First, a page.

PHILADELPHIA (CBS) – Police and National Guard forces will remain armed and ready until the inauguration of President-elect Joe Biden, although there are no mass protests against Capitol buildings in the Tristate on Sunday.
The threat is not over yet as the state capitals and Washington, DC remain on high alert, anticipating possible chaos ahead of the inauguration on Wednesday. Armed protesters took up positions in Ohio, Michigan and a handful of states on Sunday, and these were small and peaceful.
Here at home, Harrisburg, Trenton, and Dover have all been quiet, but police officers say they stay vigilant and take no chances.
Eyewitness News noted that some corporations in northeast Philadelphia decided to keep their windows and doors boarded up in preparation for potential problems, but concerns over large-scale protests this weekend did not materialize.
There are no protests to report in Philadelphia or in any of the Three State Capitals this weekend, and there were many boots on the ground and ready to keep it that way.
Law enforcement in major cities like Philadelphia and the state capitals were on high alert when the FBI received information this weekend about possible armed protests outside state houses across the country.
"We don't want to see a repeat of what happened in the US Capitol and we asked all hands to be on deck on Sunday," said Mayor Reed Gusciora (D-Trenton). "We work with all levels of law enforcement. We just want to make sure that our buildings and especially the neighborhoods as well as the people and residents do not feel threatened in any way."
Gusciora essentially closed downtown Trenton and covered the area with police. Fortunately, everything was quiet on Sunday.
"We just hope that it stays safe, that they do it peacefully during protests and ultimately respect the American electoral system," said Gusciora.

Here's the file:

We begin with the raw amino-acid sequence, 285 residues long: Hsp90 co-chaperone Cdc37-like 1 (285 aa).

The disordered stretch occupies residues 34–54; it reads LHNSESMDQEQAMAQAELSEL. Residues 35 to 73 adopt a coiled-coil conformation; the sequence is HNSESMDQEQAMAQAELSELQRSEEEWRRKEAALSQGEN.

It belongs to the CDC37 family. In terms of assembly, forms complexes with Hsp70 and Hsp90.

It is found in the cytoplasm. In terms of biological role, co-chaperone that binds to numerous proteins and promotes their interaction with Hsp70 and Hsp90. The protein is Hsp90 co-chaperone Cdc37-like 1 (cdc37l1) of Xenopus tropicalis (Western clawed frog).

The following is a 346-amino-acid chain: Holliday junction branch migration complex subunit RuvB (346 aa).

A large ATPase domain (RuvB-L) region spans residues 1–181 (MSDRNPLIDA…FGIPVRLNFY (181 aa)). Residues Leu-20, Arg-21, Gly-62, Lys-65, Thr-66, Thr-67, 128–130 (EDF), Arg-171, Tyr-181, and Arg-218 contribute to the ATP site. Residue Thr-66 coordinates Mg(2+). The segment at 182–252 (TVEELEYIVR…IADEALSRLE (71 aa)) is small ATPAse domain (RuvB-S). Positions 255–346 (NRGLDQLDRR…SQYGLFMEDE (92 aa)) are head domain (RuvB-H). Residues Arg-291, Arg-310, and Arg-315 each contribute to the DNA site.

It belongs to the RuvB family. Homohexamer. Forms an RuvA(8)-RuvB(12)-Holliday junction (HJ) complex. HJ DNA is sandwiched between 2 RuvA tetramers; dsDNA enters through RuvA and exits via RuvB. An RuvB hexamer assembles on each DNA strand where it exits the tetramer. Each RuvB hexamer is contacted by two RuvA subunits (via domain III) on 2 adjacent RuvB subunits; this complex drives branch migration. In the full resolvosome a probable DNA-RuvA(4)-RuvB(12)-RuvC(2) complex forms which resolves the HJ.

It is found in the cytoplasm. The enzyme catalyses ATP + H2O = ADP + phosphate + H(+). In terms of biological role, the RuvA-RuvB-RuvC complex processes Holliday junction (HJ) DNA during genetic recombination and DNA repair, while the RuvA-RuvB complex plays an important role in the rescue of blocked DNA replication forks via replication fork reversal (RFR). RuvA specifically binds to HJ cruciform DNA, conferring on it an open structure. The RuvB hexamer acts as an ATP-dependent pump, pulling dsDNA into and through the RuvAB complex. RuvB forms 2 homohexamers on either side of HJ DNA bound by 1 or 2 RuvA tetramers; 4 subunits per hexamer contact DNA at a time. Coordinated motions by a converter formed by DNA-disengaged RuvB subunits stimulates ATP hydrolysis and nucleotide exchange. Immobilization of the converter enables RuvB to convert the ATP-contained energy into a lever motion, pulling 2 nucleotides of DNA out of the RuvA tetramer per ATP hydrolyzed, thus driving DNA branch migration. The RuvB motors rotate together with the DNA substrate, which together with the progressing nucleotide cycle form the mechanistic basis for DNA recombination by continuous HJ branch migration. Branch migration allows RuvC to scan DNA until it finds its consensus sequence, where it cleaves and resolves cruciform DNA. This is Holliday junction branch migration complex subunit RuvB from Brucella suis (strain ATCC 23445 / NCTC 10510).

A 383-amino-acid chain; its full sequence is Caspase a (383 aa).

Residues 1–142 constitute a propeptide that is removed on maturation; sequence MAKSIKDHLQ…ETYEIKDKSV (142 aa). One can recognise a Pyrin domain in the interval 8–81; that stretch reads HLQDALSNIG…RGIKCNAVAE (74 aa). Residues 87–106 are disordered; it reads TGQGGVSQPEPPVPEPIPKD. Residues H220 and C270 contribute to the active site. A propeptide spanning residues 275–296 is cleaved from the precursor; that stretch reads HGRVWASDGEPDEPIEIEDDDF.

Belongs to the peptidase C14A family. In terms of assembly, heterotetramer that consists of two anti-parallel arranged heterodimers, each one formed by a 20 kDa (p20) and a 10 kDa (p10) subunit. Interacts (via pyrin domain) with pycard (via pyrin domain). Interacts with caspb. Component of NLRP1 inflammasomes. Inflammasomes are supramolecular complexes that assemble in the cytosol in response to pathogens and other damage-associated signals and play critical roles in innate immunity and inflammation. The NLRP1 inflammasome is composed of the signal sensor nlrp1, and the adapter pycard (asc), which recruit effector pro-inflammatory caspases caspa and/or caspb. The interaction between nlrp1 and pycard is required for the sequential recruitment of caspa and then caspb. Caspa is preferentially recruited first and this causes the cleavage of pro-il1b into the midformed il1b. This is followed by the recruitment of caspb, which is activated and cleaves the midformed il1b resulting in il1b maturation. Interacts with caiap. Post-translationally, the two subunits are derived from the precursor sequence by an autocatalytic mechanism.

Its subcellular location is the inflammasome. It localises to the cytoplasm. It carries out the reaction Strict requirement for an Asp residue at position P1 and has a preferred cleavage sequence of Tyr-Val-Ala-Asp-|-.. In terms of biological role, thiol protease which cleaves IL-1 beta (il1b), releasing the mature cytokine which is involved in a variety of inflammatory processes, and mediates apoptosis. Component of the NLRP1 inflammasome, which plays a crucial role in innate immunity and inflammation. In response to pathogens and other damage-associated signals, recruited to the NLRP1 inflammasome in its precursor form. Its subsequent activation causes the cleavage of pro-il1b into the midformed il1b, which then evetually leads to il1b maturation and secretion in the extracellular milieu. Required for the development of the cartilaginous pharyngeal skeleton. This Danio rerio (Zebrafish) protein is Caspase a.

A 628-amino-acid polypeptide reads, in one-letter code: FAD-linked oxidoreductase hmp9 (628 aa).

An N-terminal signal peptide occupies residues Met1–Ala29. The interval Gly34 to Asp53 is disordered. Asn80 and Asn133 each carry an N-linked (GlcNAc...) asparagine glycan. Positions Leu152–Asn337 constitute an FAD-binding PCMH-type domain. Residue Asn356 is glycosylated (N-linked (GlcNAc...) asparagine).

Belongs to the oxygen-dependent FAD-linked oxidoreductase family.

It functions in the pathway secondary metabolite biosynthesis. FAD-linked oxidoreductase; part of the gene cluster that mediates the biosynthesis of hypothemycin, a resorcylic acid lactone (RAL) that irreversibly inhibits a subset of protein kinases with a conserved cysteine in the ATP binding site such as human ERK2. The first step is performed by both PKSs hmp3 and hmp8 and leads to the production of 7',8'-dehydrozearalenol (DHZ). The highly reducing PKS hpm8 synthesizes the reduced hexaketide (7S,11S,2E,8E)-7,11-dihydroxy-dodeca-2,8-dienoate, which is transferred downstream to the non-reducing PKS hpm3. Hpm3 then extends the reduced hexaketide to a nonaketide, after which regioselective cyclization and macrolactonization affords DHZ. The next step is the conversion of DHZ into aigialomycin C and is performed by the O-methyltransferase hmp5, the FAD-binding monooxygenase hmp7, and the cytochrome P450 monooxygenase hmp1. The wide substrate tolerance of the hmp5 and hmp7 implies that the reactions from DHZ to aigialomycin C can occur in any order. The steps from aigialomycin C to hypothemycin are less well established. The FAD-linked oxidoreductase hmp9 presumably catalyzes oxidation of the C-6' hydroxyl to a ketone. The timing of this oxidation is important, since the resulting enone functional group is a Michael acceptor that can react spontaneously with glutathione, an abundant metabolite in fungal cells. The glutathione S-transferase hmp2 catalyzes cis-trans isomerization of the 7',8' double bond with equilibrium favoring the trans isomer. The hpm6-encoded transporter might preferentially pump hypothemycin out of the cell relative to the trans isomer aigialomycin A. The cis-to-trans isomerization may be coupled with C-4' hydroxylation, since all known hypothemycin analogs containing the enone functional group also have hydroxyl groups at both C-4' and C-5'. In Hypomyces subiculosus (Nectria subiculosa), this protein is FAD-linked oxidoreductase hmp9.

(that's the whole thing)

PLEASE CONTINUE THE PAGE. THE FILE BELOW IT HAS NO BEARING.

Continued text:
In Dover, Chopper 3 captured three demonstrators with American flags on a march.
In the Pennsylvania Capitol Complex in Harrisburg, similar.
In Harrisburg, barricades, National Guard forces, state troops and police officers surrounded the Capitol complex in anticipation of crowds that never showed up.
Still, officials abandon their guards a few days before Biden's inauguration.
"It's a chess game right now and we're going to be in it for the long term," said Harrisburg Police Commissioner Thomas Carter.
Joe Sullivan, retired deputy commissioner and former chief of homeland security for the Philadelphia Police Department, says the unrest in the capital shows that overreaction is preferable to underestimating potential threats.
"There are people who are trying to take advantage of the unrest that is going on," Sullivan said. "It's better to work more people and cover more locations than fewer. You can shut it down anytime you want. But as you saw at the Capitol, it takes a long time, and once a crisis occurs, it intensifies."
The City of Philadelphia adheres to this advice. The city's emergency response center was on light activation all weekend in case anything should happen.
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